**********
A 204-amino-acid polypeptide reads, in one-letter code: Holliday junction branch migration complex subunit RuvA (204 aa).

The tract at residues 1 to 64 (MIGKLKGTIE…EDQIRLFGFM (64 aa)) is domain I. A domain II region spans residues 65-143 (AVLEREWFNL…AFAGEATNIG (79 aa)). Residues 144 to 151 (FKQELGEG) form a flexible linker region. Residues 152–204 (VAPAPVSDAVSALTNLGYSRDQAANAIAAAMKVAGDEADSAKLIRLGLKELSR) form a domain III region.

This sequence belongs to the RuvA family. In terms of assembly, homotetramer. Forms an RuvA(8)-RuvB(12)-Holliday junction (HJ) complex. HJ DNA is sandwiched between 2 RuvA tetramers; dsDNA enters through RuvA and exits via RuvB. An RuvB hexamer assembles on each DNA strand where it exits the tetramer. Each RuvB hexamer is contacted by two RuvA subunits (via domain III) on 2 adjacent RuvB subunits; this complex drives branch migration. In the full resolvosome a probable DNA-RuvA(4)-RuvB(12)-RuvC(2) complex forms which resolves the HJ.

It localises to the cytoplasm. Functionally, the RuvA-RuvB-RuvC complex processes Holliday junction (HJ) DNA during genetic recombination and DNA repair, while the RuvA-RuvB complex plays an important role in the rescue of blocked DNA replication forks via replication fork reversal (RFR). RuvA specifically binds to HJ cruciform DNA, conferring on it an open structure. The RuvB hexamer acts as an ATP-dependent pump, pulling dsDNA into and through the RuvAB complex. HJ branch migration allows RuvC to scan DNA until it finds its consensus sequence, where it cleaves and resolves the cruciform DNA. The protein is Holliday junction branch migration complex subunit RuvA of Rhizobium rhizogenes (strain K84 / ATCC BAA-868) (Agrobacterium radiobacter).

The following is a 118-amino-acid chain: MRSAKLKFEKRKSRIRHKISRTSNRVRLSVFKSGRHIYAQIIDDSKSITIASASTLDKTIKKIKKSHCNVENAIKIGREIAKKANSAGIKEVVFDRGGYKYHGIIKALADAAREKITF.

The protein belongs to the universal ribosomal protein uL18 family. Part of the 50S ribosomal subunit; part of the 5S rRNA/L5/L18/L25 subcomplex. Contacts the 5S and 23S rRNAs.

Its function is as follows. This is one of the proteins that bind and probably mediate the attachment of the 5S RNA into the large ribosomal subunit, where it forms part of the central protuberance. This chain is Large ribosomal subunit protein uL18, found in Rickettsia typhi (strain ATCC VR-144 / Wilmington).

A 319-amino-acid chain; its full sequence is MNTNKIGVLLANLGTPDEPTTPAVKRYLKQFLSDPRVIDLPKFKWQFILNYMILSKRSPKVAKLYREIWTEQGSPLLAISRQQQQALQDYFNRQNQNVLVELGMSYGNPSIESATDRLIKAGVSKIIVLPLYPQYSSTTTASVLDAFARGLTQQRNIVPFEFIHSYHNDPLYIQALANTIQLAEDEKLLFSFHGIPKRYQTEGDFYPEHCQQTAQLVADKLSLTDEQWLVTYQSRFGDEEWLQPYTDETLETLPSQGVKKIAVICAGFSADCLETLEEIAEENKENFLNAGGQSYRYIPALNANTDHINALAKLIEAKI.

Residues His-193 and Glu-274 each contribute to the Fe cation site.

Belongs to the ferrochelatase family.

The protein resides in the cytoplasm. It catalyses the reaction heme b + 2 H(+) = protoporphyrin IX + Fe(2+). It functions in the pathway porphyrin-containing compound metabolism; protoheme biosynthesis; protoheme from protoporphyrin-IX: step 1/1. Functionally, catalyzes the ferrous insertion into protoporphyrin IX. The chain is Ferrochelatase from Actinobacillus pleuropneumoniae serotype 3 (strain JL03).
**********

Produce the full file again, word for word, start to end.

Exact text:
A 204-amino-acid polypeptide reads, in one-letter code: Holliday junction branch migration complex subunit RuvA (204 aa).

The tract at residues 1 to 64 (MIGKLKGTIE…EDQIRLFGFM (64 aa)) is domain I. A domain II region spans residues 65-143 (AVLEREWFNL…AFAGEATNIG (79 aa)). Residues 144 to 151 (FKQELGEG) form a flexible linker region. Residues 152–204 (VAPAPVSDAVSALTNLGYSRDQAANAIAAAMKVAGDEADSAKLIRLGLKELSR) form a domain III region.

This sequence belongs to the RuvA family. In terms of assembly, homotetramer. Forms an RuvA(8)-RuvB(12)-Holliday junction (HJ) complex. HJ DNA is sandwiched between 2 RuvA tetramers; dsDNA enters through RuvA and exits via RuvB. An RuvB hexamer assembles on each DNA strand where it exits the tetramer. Each RuvB hexamer is contacted by two RuvA subunits (via domain III) on 2 adjacent RuvB subunits; this complex drives branch migration. In the full resolvosome a probable DNA-RuvA(4)-RuvB(12)-RuvC(2) complex forms which resolves the HJ.

It localises to the cytoplasm. Functionally, the RuvA-RuvB-RuvC complex processes Holliday junction (HJ) DNA during genetic recombination and DNA repair, while the RuvA-RuvB complex plays an important role in the rescue of blocked DNA replication forks via replication fork reversal (RFR). RuvA specifically binds to HJ cruciform DNA, conferring on it an open structure. The RuvB hexamer acts as an ATP-dependent pump, pulling dsDNA into and through the RuvAB complex. HJ branch migration allows RuvC to scan DNA until it finds its consensus sequence, where it cleaves and resolves the cruciform DNA. The protein is Holliday junction branch migration complex subunit RuvA of Rhizobium rhizogenes (strain K84 / ATCC BAA-868) (Agrobacterium radiobacter).

The following is a 118-amino-acid chain: MRSAKLKFEKRKSRIRHKISRTSNRVRLSVFKSGRHIYAQIIDDSKSITIASASTLDKTIKKIKKSHCNVENAIKIGREIAKKANSAGIKEVVFDRGGYKYHGIIKALADAAREKITF.

The protein belongs to the universal ribosomal protein uL18 family. Part of the 50S ribosomal subunit; part of the 5S rRNA/L5/L18/L25 subcomplex. Contacts the 5S and 23S rRNAs.

Its function is as follows. This is one of the proteins that bind and probably mediate the attachment of the 5S RNA into the large ribosomal subunit, where it forms part of the central protuberance. This chain is Large ribosomal subunit protein uL18, found in Rickettsia typhi (strain ATCC VR-144 / Wilmington).

A 319-amino-acid chain; its full sequence is MNTNKIGVLLANLGTPDEPTTPAVKRYLKQFLSDPRVIDLPKFKWQFILNYMILSKRSPKVAKLYREIWTEQGSPLLAISRQQQQALQDYFNRQNQNVLVELGMSYGNPSIESATDRLIKAGVSKIIVLPLYPQYSSTTTASVLDAFARGLTQQRNIVPFEFIHSYHNDPLYIQALANTIQLAEDEKLLFSFHGIPKRYQTEGDFYPEHCQQTAQLVADKLSLTDEQWLVTYQSRFGDEEWLQPYTDETLETLPSQGVKKIAVICAGFSADCLETLEEIAEENKENFLNAGGQSYRYIPALNANTDHINALAKLIEAKI.

Residues His-193 and Glu-274 each contribute to the Fe cation site.

Belongs to the ferrochelatase family.

The protein resides in the cytoplasm. It catalyses the reaction heme b + 2 H(+) = protoporphyrin IX + Fe(2+). It functions in the pathway porphyrin-containing compound metabolism; protoheme biosynthesis; protoheme from protoporphyrin-IX: step 1/1. Functionally, catalyzes the ferrous insertion into protoporphyrin IX. The chain is Ferrochelatase from Actinobacillus pleuropneumoniae serotype 3 (strain JL03).